Cissel Dubbick describes her designs in three words: “Sensitive, explosive and infinite.” The 24-year-old designer is inspired by different tastes. Currently in her fourth year studying fashion design at the Weißensee Academy of Art Berlin, Cissel has developed an aesthetic that combines various materials, patterns and shapes in large, collage-like pieces of textile art. As part of the Unisex. Brand of everything collective, she can be found in front of the camera as well as behind a sewing machine. But all her activities are united in a single aim: to enjoy whatever she does. “The best thing about being young is the freedom to try things out and do crazy stuff without being condemned for it,” she says. “And that is the exciting thing about fashion, you can constantly reinvent yourself.” @ccdubbi Text: Juule Kay

Annabell wears top model's own.

Annabell Häfner, painter and model
Artist Annabell Häfner takes moments in history and passes them through a melancholic filter, distorting them into new memories. The resulting large-format paintings are full of nostalgia, and remind us just how fleeting a moment can be. “I work mainly from my own memories,” says the 25-year-old student. She keeps a daily video diary that serves as a source of inspiration. Fine lines and abstract colourfields blend together on the canvas to produce sequences from days long past. “My paintings are a rollercoaster ride of emotion -- largely frustration,” she admits. Above all, the young artist values the freedom to experiment. But Annabell knows it takes more than this to achieve success: “No matter how talented you are, you should never forget to work hard and to give yourself the occasional kick in the butt. You shouldn’t just wait around for something to happen.” @annabellhaef Text: Juule Kay

Noah wears suit Gucci. T-shirt model's own. Shoes stylist's own.

Noah Becker, artist and musician
“We feel and hear in colours” claims the website of experimental lo-fi band Bakery, of which artist and musician Noah Becker is a member. But this 23-year-old’s talents are not limited to electronic beats -- Noah is also a painter. “The whole art thing wasn't really planned,” he says, “but I just love collaborating with people around me.” Noah’s paintings are inspired by artists including Richter, Basquiat and Hugo McCloud, and characterised by their spontaneity and colour. “Yellow plays a really important role for me,” says the artist. “Whenever I come up with a sick beat, everything feels a bit more yellow to me.” On stage, Noah and his fellow Bakery boys try to combine the two art forms. And the reason it works so well is largely thanks to one thing: intuitiveness – this is the thread that ties the separate creative endeavors together. Rather than planning, Noah prefers to just start painting and let himself be guided by intuition. But that’s not to say he does anything half-heartedly or is content with whatever comes out -- “If I don’t like something, I work on it until I do.” @noahbecker Text: Juule Kay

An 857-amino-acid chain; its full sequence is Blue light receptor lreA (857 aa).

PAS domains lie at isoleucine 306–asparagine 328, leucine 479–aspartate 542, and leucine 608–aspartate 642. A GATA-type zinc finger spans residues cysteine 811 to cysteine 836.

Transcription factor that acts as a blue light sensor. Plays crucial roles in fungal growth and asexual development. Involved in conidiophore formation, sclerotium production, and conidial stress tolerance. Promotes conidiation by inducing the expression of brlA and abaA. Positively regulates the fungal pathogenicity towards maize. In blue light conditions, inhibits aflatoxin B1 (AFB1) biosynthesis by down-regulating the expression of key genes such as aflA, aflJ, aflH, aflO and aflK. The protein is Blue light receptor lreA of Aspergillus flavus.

Erik wears suit John Lawrence Sullivan. Top model's own.

Erik Raynal, stylist
Erik is one of those people you notice as soon as they walk into the room.“I’m a very ambitious person,” explains the French-born stylist and creative consultant. “I like to try out as many things as possible so that I won’t have any regrets when I’m old.” And he certainly has no regrets about moving from London to Berlin: “I just felt like I had to come here. I wanted to discover a new culture.” He was right to follow his instincts, working with the German capital’s top talent since he arrived. But through all the success, he has been guided by one motto in particular: “You have to hold onto what you stand for and stand up for what you believe in.” Erik stands for genderless creativity, which his striking projects demonstrate time and again. @erikraynal Text: Juule Kay

Langston wears a shirt by Ximon Le

Langston Uibel, actor
19-year-old Langston is currently in the middle of production for the second German Netflix original series Dogs of Berlin, which sees two detectives delve into the Berlin underworld on the trail of a murder. Speaking of his passion for acting, he explained: “Acting gives you the chance to do things you wouldn't necessarily get to do in real life.” The London-born actor has been following his passion for ten years now, and during that time he has learned one particularly valuable lesson: “You should never stop having fun and should always be wary of drifting into a pseudo-dreamworld, as this is where you can quickly lose yourself.” Any tips on how to achieve this? “Don’t go into anything with an overly serious, intellectual mindset,” Langston advises. “I would always rather be relaxed and have a bit too much fun than too little.” @langstonuibel Text: Juule Kay

Nathalie is wearing a coat Hornof. T-shirt model's own.

Nathalie Francois, photographer
"My photos are raw and unfiltered, but still soft,” says Nathalie Francois. She observes the same polarities in her generation as a whole, which fluctuates between determination and anxiety. “We wallow nostalgically in analogue memories while simultaneously trying to master the digital world -- overwhelmed by the limitless opportunities available to us.” Nathalie is inspired by strong women who are comfortable in their bodies and conscious of their emotions. But fashion also plays an important role in her work: “I always feel inspired when I see people on the street wearing crazy outfits. They are not afraid to stand out -- they just want to show the world who they are.” Having recently graduated from the Danish School of Media and Journalism in Copenhagen, her dream is now to start making a living as a photographer. @nathaliefrancois Text: Juule Kay